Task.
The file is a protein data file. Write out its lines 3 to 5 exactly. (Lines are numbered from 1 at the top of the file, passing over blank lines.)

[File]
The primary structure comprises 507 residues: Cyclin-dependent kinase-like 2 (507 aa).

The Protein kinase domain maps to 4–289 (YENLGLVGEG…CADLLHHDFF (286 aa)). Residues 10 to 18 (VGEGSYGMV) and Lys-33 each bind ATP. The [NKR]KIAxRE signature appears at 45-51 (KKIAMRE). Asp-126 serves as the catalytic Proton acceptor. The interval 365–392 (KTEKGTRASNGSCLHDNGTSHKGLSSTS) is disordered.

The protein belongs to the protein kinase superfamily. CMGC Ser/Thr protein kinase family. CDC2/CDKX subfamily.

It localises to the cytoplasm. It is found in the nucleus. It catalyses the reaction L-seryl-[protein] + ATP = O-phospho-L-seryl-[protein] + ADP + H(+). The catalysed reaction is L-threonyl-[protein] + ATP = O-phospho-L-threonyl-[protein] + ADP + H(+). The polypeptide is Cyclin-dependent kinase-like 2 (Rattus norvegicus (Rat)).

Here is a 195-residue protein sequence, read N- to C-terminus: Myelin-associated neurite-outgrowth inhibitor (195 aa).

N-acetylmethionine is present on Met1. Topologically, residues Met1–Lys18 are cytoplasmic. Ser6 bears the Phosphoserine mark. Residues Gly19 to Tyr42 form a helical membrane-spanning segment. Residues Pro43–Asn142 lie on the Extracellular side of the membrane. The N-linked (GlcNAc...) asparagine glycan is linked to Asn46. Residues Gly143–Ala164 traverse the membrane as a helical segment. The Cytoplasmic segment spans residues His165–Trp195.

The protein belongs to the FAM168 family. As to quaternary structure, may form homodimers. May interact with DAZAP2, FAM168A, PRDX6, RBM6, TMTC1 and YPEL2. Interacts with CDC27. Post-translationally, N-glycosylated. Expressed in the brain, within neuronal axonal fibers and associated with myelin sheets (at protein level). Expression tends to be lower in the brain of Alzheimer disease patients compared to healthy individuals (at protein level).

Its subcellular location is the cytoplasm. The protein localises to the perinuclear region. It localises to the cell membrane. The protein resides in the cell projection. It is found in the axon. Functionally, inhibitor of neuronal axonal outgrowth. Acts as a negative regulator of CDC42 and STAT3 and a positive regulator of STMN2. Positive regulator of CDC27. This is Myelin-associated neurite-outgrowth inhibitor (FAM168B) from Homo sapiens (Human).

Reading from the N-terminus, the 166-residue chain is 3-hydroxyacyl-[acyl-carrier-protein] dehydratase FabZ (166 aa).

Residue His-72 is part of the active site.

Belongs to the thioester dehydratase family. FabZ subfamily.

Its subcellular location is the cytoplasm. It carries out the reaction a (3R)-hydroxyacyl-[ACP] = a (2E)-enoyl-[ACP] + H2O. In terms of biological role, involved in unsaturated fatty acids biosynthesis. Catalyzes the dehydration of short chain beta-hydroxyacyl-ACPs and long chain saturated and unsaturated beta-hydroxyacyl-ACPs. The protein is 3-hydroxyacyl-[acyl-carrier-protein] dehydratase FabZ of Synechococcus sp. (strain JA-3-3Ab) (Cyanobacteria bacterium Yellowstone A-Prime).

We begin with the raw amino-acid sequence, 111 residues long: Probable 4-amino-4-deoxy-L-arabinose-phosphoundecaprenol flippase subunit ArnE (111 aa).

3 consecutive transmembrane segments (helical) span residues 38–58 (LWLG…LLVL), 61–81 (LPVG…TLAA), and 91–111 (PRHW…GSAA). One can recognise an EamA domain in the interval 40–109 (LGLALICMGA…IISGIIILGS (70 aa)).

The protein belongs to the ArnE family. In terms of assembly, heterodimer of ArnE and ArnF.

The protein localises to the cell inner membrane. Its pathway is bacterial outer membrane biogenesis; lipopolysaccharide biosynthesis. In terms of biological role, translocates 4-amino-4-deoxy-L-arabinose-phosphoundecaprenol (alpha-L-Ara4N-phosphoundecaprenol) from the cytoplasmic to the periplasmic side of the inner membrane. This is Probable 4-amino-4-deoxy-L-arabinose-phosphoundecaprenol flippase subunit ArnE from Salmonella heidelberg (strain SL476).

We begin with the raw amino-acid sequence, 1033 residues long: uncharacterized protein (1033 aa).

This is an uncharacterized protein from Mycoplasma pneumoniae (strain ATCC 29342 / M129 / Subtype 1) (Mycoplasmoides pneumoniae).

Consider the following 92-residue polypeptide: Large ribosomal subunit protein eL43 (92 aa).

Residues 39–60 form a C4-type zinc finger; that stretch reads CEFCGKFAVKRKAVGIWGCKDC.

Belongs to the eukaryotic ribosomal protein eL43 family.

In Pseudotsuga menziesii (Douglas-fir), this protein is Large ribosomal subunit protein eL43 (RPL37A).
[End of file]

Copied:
The protein belongs to the protein kinase superfamily. CMGC Ser/Thr protein kinase family. CDC2/CDKX subfamily.

It localises to the cytoplasm. It is found in the nucleus. It catalyses the reaction L-seryl-[protein] + ATP = O-phospho-L-seryl-[protein] + ADP + H(+). The catalysed reaction is L-threonyl-[protein] + ATP = O-phospho-L-threonyl-[protein] + ADP + H(+). The polypeptide is Cyclin-dependent kinase-like 2 (Rattus norvegicus (Rat)).

Here is a 195-residue protein sequence, read N- to C-terminus: Myelin-associated neurite-outgrowth inhibitor (195 aa).